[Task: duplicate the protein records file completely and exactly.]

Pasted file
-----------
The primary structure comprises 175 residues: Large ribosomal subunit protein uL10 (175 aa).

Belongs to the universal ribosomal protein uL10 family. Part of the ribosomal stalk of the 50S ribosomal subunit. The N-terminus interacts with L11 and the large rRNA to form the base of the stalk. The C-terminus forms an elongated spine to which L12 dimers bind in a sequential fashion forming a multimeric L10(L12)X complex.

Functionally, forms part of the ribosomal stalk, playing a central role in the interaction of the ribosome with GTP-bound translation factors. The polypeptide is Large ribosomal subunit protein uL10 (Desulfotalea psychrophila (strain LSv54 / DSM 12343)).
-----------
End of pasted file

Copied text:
The primary structure comprises 175 residues: Large ribosomal subunit protein uL10 (175 aa).

Belongs to the universal ribosomal protein uL10 family. Part of the ribosomal stalk of the 50S ribosomal subunit. The N-terminus interacts with L11 and the large rRNA to form the base of the stalk. The C-terminus forms an elongated spine to which L12 dimers bind in a sequential fashion forming a multimeric L10(L12)X complex.

Functionally, forms part of the ribosomal stalk, playing a central role in the interaction of the ribosome with GTP-bound translation factors. The polypeptide is Large ribosomal subunit protein uL10 (Desulfotalea psychrophila (strain LSv54 / DSM 12343)).